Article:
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Stamping out Stereotypes

June 28, 2013

Somehow I have failed.

Though he spent the first 7 years of his life living in another culture, friends with Koreans and Kiwis and Turks, my son has an awful habit of making gross generalizations about ethnic groups.

One might call him racist.

He used to think there were two languages in the world. I distinctly remember our first furlough in America and his encounter with Sesame Street. Hearing the unrecognizable conversations in Spanish, he spun around, wide-eyed curiosity staring right at me, pleading for me to make sense of this newfound discovery. He spent the rest of our furlough asking anyone who looked remotely different what language they spoke.

Nine years later he is embarrassingly, stubbornly Americentric: he thinks the English language is called American.

He also says things like “konichiwa” to all Asians, believes Ireland only has sheep and beer, and the British are all things sophisticated (including our friends who are NOT British, but DO have a chess table.)

When he got a data plan and Instagram became his life, he got worse. Much worse. Life became distilled into pithy phrases of reductionism. And, while he flushes red when corrected, his ignorance persists.

His ethnocentrism ignites my justice gland. It has become one of those kid things I’ve determined to tackle with a vengeance, not graduating him to adulthood until it has been rooted out and buried.

Here’s the plan, concocted in a moment of spontaneous brilliance and in front of his friend, an added bonus: every time he makes one of his stereotypical statements, he has to do research on that culture and report to the family. Perfect for the child who turns off his brain during summer, who loathes reading and writing. (I would choose differently for my girls, who do research on various things all the time out of an unquenchable desire for knowledge.)

Unfortunately, as every mother knows, as soon as you institute correction for a kid, they hold you accountable too. Which is how I found myself learning about New Jersey last week.

As it turns out, he gets a modicum of those ridiculous statements from me too. Shame.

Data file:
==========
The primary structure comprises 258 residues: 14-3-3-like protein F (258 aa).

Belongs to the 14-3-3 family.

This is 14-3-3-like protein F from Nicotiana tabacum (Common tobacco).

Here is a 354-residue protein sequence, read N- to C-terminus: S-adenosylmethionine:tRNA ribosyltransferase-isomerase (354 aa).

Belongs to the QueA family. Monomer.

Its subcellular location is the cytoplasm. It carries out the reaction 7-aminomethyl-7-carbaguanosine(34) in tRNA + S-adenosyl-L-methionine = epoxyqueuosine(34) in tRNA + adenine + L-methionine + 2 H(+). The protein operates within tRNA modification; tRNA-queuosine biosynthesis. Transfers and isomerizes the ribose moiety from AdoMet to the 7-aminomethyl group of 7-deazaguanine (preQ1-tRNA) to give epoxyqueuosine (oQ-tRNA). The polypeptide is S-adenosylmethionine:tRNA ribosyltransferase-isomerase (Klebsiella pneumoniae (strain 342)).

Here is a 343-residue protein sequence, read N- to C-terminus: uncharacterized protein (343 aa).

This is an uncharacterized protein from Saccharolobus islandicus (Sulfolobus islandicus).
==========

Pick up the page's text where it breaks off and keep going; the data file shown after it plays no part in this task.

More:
We were eating pizza on Father’s Day, people watching from our sidewalk table. For the most part, there isn’t a whole lot of “stand-outs” in our Colorado town. Which is why this couple not only caught my eye, but made me smile. To my shame, New Jersey came to mind. I have since learned, Guido is what I meant, but that too would have been a stereotype, no?

I debated describing this couple, but that would only reinforce the stereotype. Needless to say, I made some comment about them not belonging and that they were probably from New Jersey. Bam! They were on me. All 3 kids exclaimed, “Research project!”

This morning I began typing New Jersey st…. and Google knew. Apparently, I am not alone.

Excuse me not. Because I just learned that not only are our chess-loving friends not British, he is from New Jersey!

Not to pardon myself, but I have done a little studying on this topic and have learned some differences between generalizations, made from data, norms, and not meant to malign, and stereotypes, made with the distinct purpose of harming and disparaging its subject.

While my son and I may not mean to denigrate New Jerseyans and Brits, there is a fine line in making sweeping statements of groups in general and speaking ignorantly about individuals.

Are all gay men flamboyantly marching in parades half-clothed?
Do all Christians refrain from dancing, cards, and alcohol?
Are all homeless persons using donations on cigarrettes and liquor?

John 7:24 “Do not judge by appearances, but judge by what is right.”

To know what is right, we must treat each individual with the dignity and value they deserve as God’s creation. And that probably requires more than making a passing judgement based on Instagram, Twitter, and a couple strolling downtown.

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